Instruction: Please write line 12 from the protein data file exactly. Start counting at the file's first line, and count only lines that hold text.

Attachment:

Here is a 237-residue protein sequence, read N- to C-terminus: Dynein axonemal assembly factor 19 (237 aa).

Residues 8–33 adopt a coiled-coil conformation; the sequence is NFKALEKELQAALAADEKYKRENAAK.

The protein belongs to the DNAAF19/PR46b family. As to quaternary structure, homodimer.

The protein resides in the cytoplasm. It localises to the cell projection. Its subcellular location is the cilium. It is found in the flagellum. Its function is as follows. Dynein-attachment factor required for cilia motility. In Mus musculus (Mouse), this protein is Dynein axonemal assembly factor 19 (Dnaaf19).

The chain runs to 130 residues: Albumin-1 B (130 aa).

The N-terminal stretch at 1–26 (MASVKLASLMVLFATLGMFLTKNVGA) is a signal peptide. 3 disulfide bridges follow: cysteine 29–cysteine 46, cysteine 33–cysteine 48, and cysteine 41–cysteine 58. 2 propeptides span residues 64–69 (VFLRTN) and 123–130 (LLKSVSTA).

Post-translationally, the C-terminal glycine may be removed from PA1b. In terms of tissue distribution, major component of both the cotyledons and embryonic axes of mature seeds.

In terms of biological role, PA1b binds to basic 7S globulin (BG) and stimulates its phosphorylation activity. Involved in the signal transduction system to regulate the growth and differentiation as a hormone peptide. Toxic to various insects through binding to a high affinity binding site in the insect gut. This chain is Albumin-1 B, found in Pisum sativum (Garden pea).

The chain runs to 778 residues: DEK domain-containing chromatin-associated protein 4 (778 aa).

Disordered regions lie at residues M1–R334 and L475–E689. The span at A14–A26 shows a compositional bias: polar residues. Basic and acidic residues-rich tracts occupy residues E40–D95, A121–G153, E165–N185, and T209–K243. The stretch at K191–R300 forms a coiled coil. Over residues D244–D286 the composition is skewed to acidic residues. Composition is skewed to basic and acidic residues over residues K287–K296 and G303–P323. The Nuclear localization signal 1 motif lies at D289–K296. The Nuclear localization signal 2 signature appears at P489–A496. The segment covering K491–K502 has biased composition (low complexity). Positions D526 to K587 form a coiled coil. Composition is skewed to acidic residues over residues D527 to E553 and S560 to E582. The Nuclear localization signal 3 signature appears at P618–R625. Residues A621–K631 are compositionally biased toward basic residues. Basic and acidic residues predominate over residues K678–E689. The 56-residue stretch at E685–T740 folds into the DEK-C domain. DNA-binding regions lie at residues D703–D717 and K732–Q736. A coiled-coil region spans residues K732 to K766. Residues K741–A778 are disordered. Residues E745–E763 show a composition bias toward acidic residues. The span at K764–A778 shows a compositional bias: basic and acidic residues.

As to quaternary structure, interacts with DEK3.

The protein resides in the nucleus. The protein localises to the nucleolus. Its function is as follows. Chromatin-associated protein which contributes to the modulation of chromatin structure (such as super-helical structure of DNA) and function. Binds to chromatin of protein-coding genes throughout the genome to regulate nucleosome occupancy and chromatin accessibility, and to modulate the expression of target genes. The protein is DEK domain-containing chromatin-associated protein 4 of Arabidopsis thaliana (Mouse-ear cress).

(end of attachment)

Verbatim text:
The protein resides in the nucleus. The protein localises to the nucleolus. Its function is as follows. Chromatin-associated protein which contributes to the modulation of chromatin structure (such as super-helical structure of DNA) and function. Binds to chromatin of protein-coding genes throughout the genome to regulate nucleosome occupancy and chromatin accessibility, and to modulate the expression of target genes. The protein is DEK domain-containing chromatin-associated protein 4 of Arabidopsis thaliana (Mouse-ear cress).